Ideas are one driver of our society, along with material conditions, power dynamics, great men and a swathe of smaller influences. But are they the central pillars, or just of tangential importance? John Ralston Saul’s The Unconscious Civilization posits that a corporatist ideology is responsible for the ills of society, and that throwing off those intellectual shackles will resolve them.
We spend our days endlessly repeating simple tasks, and even outside of work we refuse to grapple with higher order ideas and concepts. Politics has been reduced to squabbling over petty resentments, a kind of spectator sport. Even our art has given up on the profound, simply packaging up nostalgia and spectacle to be sold back to us. We cannot call ourselves grown men if we act like infants.
Some feathery folks.
At the core of the liberal philosophy which guides our modern societies are two principles – free people and free markets. It has generally been assumed that these are in harmony. But as the populist consequences of the GFC continue to reverberate through our world, establishment liberals are being forced to choose between the two. Time after time, unelected officials have chosen to protect the markets against the consequences of democracy in a way that lays bare their true priorities.
The top university in Australia recently announced a new scheme for assessing undergraduate applicants. The ANU’s new policy will substantially loosen the requirements for academic results and add a new requirement for extra-curricular activities. This acts to screen out those from working class backgrounds and ensure those from the upper class take their ordained place, regardless of talent.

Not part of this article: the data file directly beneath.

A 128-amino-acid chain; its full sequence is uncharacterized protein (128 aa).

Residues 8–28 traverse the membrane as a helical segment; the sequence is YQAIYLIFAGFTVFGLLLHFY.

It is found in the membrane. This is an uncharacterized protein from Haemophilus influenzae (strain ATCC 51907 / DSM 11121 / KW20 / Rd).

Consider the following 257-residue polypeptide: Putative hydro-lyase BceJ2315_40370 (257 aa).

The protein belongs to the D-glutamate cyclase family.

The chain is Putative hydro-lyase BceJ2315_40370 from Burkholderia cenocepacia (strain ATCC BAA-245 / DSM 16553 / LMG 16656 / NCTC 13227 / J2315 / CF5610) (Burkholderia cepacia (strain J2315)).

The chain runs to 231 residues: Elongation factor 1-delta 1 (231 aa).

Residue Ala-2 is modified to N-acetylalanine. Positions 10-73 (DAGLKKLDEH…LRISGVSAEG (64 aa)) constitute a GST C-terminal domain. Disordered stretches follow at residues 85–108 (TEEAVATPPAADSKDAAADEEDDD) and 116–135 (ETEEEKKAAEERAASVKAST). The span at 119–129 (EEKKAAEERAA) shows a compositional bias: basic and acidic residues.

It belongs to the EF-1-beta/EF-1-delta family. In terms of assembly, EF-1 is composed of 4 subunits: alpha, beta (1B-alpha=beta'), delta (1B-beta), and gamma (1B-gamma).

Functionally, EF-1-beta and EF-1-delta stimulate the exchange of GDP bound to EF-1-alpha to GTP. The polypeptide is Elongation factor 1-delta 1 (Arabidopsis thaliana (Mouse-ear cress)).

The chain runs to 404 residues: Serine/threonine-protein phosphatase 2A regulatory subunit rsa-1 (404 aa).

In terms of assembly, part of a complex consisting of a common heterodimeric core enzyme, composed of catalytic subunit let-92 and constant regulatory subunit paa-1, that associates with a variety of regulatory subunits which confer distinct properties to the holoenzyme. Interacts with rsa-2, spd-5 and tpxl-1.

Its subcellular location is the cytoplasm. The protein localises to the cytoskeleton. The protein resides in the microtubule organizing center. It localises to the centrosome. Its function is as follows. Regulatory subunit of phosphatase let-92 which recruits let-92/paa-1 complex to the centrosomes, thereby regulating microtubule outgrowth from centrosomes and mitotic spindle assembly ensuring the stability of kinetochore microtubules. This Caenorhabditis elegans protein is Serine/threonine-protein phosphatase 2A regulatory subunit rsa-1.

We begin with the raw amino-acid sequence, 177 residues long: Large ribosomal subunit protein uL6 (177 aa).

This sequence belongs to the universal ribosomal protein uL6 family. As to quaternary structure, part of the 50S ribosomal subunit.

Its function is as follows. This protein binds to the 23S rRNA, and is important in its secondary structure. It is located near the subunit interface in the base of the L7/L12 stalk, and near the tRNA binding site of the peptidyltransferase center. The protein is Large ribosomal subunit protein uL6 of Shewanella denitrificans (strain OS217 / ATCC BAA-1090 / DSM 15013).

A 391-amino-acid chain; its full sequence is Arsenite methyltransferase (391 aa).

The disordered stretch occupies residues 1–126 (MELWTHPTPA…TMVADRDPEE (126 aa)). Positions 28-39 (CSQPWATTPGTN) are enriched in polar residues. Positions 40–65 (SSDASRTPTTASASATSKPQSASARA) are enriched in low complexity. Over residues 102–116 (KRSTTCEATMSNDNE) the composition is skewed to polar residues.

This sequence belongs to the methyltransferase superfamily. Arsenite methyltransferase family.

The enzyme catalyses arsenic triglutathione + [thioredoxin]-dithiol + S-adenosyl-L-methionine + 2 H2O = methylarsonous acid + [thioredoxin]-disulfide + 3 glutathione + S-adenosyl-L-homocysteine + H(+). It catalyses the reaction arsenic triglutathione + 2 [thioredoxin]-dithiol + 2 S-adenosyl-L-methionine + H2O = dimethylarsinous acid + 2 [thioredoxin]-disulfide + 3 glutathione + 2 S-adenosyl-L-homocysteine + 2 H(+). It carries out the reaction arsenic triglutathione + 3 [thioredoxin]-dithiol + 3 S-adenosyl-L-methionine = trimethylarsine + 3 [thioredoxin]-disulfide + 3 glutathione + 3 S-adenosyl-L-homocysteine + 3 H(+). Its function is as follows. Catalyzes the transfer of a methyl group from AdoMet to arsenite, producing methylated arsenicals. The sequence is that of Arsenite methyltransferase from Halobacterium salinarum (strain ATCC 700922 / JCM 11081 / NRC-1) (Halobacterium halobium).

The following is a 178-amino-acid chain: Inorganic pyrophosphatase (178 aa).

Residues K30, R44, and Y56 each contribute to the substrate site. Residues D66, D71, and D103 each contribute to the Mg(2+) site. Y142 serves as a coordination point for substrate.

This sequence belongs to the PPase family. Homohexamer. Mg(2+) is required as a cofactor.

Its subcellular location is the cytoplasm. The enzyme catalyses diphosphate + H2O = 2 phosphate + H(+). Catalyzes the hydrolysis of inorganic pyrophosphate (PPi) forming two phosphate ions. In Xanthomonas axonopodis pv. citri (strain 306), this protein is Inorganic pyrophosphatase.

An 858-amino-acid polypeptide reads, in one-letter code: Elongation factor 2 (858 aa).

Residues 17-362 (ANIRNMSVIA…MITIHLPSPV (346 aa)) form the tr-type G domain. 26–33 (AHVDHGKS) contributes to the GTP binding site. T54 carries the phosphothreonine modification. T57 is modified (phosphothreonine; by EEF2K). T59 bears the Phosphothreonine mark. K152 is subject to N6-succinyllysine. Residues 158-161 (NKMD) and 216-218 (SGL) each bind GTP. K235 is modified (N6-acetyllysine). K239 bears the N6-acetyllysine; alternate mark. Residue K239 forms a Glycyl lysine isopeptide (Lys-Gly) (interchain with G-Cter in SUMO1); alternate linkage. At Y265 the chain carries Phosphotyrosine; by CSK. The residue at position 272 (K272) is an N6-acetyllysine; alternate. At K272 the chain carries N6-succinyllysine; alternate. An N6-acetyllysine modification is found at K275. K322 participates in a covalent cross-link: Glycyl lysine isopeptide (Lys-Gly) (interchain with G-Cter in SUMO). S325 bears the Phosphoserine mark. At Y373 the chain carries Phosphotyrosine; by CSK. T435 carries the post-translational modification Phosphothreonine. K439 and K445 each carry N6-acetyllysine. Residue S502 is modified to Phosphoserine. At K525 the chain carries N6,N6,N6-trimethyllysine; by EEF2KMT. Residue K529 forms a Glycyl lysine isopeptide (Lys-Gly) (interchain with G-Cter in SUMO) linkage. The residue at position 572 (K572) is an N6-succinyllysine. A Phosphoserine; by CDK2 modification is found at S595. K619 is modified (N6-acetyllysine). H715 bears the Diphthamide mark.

Photos from Kowen Forest.
There are many motivational aphorisms which have passed from supposition to accepted fact without containing even a grain of truth. The Motivation Hoax by James Adonis sets out to disprove axioms like ‘the more you sweat, the luckier you get’ and ‘success is a journey, not a destination’. While this book achieves its measurable goals, it falls short of providing a genuine understanding.
The self-immolation of Tunisian vegetable seller Mohammed Bouazizi in late 2010 set off a wave of protest and revolution against stagnant dictatorships across the Arab world. Ordinary citizens stood up against their tyrants and forced them out with people power. Lin Noueihed and Alex Warren’s The Battle for the Arab Spring tells the story of these rebellions – a tale which should be heeded by those who seek a better world.
In the classic form of capitalism, companies competed to sell their products to customers with the aim of producing profits to fuel further expansion. Today, companies no longer need to make profits in order to command massive valuations. Making money is no longer a prerequisite for business success. Instead, these companies serve as stock market vehicles, catering to the whims of investors rather than customers. This serves to remove any measure of control ordinary people might have been able to impose upon corporations through their choices in the market.
Some photos from Jerra Wetlands.